Doctor’s Assistant: THEFT

dr's assistant


Back in the day, we thought no one could touch us. We were just kids—what could any one do to us?

And it wasn’t that I didn’t have money. I was a really spoiled kid. I could say, “Hey Dad, I’m going to the mall. He’d say, Here’s some money.” But there was a thrill factor to taking something that wasn’t mine.

It started with a girlfriend. She said, “Haven’t you every taken anything before? Let’s go.”

That first time, I was terrified. The shop was dark though, and teenagers were working. They didn’t notice or probably care.

We took tee shirts, we took jewelry.

Gradually, we grew more intense. We wanted a bigger challenge.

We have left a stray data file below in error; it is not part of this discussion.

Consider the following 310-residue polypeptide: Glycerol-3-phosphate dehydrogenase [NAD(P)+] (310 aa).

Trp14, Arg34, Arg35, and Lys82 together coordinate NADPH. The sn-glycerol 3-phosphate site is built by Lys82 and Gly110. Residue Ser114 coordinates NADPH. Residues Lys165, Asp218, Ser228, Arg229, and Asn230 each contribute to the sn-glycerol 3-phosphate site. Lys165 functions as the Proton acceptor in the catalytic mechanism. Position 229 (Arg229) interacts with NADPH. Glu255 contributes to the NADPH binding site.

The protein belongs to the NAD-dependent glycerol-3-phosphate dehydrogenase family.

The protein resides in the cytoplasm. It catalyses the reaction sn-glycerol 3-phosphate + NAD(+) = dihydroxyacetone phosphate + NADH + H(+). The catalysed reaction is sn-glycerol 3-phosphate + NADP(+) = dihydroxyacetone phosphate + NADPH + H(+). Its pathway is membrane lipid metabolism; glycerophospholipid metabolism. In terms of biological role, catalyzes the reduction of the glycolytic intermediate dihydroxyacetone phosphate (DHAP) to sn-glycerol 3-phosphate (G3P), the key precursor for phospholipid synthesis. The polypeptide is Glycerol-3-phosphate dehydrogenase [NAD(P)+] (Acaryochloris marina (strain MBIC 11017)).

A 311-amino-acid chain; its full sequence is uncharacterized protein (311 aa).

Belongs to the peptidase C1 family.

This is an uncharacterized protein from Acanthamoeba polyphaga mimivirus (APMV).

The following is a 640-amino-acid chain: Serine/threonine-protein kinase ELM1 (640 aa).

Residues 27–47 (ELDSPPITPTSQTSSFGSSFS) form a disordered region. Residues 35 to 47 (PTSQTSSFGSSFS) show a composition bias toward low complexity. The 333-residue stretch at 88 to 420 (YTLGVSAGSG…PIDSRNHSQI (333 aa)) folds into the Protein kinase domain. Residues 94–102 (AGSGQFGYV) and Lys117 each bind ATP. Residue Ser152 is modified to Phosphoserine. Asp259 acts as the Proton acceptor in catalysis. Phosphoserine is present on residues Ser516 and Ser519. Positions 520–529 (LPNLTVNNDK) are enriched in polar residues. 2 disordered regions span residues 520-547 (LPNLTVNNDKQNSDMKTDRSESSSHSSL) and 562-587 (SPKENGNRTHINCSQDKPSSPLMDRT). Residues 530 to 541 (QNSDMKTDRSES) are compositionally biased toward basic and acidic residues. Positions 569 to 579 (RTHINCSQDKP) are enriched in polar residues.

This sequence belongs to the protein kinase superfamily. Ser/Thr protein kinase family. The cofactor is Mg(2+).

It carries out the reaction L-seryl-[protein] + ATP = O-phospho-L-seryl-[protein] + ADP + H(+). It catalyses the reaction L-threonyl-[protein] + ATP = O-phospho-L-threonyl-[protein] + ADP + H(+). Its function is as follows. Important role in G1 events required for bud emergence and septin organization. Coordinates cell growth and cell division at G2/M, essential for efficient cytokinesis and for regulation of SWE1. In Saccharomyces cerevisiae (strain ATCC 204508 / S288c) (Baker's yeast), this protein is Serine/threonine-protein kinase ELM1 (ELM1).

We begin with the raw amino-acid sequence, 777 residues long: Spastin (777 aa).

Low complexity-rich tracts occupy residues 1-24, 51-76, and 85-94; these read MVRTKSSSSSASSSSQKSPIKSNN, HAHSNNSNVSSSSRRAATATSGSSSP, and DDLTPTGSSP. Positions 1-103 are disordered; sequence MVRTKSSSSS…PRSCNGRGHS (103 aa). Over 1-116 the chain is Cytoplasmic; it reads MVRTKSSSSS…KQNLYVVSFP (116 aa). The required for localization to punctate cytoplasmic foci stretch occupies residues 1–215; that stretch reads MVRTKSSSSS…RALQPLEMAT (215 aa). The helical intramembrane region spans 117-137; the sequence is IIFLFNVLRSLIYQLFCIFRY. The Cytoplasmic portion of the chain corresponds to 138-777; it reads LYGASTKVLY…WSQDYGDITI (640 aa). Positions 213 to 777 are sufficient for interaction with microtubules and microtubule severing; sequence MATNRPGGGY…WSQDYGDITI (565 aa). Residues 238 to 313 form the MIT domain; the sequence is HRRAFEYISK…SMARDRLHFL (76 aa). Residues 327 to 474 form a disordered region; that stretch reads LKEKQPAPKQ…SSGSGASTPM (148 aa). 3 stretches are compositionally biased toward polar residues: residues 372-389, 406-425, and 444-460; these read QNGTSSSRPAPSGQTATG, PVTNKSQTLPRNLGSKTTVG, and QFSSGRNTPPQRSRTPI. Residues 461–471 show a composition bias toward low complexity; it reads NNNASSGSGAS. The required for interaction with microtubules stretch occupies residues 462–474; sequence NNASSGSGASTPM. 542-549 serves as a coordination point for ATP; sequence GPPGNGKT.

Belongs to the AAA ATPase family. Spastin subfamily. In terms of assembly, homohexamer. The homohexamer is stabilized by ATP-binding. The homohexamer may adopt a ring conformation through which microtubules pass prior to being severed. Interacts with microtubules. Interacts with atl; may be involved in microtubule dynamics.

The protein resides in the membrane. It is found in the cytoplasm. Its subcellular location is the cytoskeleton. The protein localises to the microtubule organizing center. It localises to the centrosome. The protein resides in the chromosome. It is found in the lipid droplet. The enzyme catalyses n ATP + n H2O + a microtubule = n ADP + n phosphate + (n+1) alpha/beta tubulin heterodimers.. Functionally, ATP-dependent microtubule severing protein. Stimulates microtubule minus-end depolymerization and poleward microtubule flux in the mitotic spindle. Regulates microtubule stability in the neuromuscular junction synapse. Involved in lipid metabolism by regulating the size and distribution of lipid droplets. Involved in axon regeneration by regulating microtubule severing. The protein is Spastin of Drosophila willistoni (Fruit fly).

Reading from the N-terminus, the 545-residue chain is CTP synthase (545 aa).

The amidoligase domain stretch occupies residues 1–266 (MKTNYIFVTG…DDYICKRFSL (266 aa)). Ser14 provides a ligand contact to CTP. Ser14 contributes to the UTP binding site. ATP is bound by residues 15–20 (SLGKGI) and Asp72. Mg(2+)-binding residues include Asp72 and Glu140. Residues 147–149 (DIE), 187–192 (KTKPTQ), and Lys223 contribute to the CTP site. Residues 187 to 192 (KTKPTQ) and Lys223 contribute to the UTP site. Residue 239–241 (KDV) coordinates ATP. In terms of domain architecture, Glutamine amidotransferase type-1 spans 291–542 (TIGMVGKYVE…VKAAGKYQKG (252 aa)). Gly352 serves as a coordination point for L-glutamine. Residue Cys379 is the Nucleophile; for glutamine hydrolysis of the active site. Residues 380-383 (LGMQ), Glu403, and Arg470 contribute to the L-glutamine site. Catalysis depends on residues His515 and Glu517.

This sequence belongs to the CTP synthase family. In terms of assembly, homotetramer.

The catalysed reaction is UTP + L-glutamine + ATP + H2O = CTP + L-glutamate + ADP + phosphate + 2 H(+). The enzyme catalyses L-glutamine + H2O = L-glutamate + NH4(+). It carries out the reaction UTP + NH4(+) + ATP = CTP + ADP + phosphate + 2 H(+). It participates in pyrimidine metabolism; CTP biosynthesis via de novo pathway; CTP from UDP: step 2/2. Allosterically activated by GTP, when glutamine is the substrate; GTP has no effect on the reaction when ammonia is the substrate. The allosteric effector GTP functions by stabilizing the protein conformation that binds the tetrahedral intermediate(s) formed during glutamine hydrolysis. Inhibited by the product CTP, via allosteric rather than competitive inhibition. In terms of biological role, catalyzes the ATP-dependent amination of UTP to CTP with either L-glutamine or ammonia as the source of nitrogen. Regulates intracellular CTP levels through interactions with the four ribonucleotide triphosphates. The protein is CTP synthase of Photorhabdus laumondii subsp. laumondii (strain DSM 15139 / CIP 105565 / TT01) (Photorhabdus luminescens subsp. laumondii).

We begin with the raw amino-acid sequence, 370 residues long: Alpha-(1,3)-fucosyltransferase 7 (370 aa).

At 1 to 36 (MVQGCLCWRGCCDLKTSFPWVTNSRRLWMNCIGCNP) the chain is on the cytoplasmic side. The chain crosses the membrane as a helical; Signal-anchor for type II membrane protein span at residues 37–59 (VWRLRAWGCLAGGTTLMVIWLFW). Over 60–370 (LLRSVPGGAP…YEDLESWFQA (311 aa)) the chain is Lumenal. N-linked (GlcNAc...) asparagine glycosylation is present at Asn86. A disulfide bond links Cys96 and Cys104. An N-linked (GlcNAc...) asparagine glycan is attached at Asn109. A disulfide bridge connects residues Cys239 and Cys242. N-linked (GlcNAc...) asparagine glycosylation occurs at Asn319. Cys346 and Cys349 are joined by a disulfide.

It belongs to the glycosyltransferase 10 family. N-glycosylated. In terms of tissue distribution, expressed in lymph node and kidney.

We bought wire cutters – I still remember their green handle – I stuffed them into my big bag and we hit up a new store. My friend distracted the staff while I sliced through the theft-prevention wires on a pair of shoes.

I think the workers were just noticing that something was off when we ran out of the store.

That was the only time, besides the first time, that I was truly shaken.

I know I obviously shouldn’t have done it—and really, I took less than most people I knew.

But I think about what would have happened had I been caught. I was an upper-middle-class white girl. A friend of mine was caught, someone a lot like me; they didn’t even call her parents— just told her not to do it again.

I work in a clinic now, and handle the ordering. Yeah, I notice that there are plenty of expensive items just lying around, just going to waste. I know I could take stuff—but the thrill is gone. My conscience would eat me alive.

I’ve changed a lot since high school, and thankfully nothing has held that back.